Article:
This is the Fort F__?__ Flickers  (the middle name escapes me) shawl.  It was based on the theme of a daffodil.  The warp was dyed green at one end and slowly changed to deep yellow at the other end.  The team used a white fleece for the warp. It was a nicely spun and woven shawl.  I wonder if their use of food dye will mean it is not light fast.  The Flickers was the youngest team.  They came in second.

 

Cat’s Cradle used an unusual table loom.  The sheds were raised and lowered by turning the wheel. This was the weaver’s third project!  She did an admirable job, but the sett was too high (so the shawl was more like a blanket)  and their shawl too short (a baby blanket).  Cat’s also used a white fleece for the weft. They came in fourth.  Isn’t that warp lovely?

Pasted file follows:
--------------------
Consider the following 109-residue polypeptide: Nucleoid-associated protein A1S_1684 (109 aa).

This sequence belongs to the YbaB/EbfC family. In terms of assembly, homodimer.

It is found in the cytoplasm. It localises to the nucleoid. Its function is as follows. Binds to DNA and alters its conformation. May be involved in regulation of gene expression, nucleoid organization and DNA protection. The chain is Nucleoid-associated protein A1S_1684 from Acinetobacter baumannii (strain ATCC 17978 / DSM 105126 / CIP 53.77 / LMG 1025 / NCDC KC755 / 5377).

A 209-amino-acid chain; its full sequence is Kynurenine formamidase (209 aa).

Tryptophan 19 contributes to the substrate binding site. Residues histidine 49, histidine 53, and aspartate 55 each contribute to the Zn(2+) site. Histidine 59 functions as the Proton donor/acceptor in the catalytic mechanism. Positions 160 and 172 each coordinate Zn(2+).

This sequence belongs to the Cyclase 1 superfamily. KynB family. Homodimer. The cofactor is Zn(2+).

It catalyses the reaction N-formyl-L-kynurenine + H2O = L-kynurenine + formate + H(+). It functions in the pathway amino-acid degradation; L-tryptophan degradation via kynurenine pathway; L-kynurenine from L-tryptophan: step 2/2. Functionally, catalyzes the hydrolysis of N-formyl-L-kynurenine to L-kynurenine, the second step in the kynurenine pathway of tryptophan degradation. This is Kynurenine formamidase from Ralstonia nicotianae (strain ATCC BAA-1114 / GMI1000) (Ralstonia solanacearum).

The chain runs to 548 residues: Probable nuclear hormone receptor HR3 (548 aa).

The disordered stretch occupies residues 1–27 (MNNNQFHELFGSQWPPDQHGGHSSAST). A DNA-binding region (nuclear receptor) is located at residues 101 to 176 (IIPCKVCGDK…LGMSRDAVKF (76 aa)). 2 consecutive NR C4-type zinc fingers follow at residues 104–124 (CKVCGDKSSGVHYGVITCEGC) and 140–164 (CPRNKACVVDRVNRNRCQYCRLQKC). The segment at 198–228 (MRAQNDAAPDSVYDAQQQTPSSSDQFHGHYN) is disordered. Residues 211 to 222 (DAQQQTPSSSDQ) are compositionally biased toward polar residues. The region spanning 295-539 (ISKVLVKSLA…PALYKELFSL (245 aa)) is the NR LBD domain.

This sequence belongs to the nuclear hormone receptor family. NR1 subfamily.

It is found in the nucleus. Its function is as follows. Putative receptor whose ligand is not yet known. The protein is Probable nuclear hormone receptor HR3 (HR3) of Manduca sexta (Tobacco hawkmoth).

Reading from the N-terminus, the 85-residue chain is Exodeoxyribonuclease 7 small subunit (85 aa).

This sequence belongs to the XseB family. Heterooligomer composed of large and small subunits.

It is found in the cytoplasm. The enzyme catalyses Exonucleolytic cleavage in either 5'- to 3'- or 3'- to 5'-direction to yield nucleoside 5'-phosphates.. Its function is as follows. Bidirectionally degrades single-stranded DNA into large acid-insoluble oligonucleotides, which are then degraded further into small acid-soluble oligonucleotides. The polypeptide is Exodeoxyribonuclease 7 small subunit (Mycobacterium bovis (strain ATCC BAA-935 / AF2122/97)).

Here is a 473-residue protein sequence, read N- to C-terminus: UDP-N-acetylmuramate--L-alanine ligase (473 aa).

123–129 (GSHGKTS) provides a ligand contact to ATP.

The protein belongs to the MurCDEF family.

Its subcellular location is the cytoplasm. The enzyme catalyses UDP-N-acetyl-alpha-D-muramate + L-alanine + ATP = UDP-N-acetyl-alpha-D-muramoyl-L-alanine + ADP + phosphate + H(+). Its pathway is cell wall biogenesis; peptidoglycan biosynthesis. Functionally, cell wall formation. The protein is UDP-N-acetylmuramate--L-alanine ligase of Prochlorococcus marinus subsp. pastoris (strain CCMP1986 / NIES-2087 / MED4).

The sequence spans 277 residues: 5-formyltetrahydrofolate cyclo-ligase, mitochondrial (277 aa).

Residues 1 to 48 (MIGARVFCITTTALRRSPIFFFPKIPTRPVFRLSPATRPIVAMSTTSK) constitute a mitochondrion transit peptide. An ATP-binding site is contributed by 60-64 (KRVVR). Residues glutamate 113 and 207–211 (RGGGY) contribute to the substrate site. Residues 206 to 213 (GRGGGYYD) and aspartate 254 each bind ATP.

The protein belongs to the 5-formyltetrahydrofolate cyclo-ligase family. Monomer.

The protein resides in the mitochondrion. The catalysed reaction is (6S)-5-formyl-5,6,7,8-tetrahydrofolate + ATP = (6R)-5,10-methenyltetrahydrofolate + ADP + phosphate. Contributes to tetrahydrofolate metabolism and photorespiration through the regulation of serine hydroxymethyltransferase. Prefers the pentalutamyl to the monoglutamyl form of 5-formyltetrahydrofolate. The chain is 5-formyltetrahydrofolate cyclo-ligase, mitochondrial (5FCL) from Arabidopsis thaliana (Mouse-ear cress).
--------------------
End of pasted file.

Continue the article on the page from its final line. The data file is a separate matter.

From our own guild were the Sheep Thrills.  An appropriate name.  They used a dark grey fleece from Christine Johnson’s Johanneshof Romneys  as the weft over a boughten grey warp that looked almost lavender next to the handspun. Bill, who is an expert weaver in cotton, wove an incredible shawl that had a zig-zag border not only on the long sides but also on both short sides which enclosed a square diaper pattern (diaper in the design sense).*  But alas, their shawl was short.  Sheep Thrills came in third.

Dream Weavers wove a shawl based on the theme of a teal winged duck.  They used two shades of grey hand, a dark blue teal, black and a little bit of boucle–all hand spun in their warp and then used a lighter grey fleece as weft. The result was a simple elegant shawl that  incredibly beautiful. Dream Weavers finished first and won first prize.